BOISE, Idaho — Idaho's Office of the Attorney General sent a 16-page legal analysis of the constitutional statute regarding the transfer of power of the governor to the lt. governor when the governor is absent from the state.
In a letter sent to Lt. Gov. Janice McGeachin, Gov. Brad Little wrote “I am not aware of any official business that will require your services in an acting Governor capacity. Thus, you are not authorized to act as Governor during my brief time out of state.”
Little continued, “in the event my absence renders me unable to carry out the duties of the office, my staff will notify you immediately."
"It would be absurd for the mere physical absence of the governor from the state to trigger the devolution of his duties to the lieutenant governor," said Brian Kane, Chief Deputy for Idaho's Office of Attorney General. "Given the technologies available in this day and age, there is no impediment to the governor performing his duties remotely. Such a rule would require that the 'movements of the governor should be watched, with the view that the lieutenant governor or president pro tempore should slip into his seat, the moment he stepped across the borders of the state.'"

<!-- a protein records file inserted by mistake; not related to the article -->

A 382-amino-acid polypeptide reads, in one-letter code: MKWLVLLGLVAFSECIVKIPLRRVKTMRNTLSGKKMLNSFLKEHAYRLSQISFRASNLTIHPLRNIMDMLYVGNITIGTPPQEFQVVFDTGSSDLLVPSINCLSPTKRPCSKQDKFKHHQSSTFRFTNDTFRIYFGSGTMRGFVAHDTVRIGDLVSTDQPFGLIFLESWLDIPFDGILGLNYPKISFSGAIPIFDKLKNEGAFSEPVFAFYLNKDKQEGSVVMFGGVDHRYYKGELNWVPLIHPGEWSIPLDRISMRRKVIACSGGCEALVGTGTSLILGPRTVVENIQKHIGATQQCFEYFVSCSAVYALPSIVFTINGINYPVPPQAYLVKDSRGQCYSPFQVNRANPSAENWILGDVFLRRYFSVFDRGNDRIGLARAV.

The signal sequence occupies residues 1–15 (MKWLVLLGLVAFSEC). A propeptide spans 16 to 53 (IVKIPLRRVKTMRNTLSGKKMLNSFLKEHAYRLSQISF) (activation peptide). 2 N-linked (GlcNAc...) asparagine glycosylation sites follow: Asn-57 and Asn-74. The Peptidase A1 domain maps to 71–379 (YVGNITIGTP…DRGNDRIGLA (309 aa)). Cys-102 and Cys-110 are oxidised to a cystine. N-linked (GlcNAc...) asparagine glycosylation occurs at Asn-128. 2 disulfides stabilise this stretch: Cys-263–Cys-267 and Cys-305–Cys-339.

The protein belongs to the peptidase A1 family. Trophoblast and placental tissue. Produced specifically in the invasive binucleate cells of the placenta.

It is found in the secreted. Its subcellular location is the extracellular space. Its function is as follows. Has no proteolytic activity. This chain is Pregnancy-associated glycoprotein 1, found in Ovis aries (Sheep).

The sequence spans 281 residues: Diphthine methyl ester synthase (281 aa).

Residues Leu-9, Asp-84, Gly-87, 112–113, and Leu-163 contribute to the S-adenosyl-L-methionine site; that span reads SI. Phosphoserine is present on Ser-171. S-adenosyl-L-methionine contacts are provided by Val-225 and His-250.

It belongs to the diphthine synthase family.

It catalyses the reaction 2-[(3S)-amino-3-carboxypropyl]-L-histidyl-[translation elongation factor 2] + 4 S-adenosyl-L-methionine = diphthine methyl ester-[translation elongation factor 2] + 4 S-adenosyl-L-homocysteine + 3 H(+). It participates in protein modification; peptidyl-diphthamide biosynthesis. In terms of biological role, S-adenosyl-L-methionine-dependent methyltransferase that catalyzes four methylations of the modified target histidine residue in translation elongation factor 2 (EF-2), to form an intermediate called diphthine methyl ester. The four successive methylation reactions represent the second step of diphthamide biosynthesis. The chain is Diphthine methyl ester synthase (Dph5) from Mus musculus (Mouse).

Kane said if it the statute meant physical absence it may cause a domino effect.
"If the governor were unable to act as governor outside the state, he would be unable to carry out this function via in-person meetings and conferences with other governments. This would be an absurd result," said Kane.
"In short, while this is a close legal question, as demonstrated by the split between the states that have addressed this question, a reviewing court could conclude that Governor Little's interpretation of 'absence from the state' in article IV, section 12 of Idaho's Constitution as expressed in his July 29, 2021 letter is correct and that “absence from the state” means effective absence, not physical absence," wrote Kane in the conclusion.